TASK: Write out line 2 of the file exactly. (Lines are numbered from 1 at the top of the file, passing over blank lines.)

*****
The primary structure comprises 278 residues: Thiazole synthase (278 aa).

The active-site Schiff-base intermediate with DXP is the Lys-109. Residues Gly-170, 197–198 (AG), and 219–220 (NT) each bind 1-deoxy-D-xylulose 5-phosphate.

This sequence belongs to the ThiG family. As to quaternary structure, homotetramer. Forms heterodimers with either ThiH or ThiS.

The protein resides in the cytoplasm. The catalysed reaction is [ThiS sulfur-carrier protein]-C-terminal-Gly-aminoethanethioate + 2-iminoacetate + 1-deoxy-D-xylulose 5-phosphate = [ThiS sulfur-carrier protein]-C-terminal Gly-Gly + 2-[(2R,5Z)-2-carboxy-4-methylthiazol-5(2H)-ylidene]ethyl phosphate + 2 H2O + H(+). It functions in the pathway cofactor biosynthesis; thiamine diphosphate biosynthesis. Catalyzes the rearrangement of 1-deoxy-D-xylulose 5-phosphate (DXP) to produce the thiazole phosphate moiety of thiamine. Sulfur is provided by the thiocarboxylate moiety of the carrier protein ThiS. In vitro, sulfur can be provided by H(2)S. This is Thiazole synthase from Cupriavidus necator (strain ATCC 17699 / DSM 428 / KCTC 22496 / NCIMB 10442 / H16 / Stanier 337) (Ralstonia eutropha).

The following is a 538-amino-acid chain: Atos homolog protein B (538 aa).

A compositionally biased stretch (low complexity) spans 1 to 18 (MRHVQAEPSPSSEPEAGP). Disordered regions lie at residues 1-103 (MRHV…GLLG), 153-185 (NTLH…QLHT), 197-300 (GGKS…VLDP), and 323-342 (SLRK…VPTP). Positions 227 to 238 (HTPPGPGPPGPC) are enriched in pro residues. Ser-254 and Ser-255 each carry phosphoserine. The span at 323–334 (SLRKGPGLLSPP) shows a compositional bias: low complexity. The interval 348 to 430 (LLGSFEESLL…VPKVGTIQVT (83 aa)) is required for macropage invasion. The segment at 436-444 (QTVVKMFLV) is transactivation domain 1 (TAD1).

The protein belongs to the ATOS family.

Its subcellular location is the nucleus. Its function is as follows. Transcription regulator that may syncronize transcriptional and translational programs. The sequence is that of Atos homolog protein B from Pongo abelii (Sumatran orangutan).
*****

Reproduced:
The active-site Schiff-base intermediate with DXP is the Lys-109. Residues Gly-170, 197–198 (AG), and 219–220 (NT) each bind 1-deoxy-D-xylulose 5-phosphate.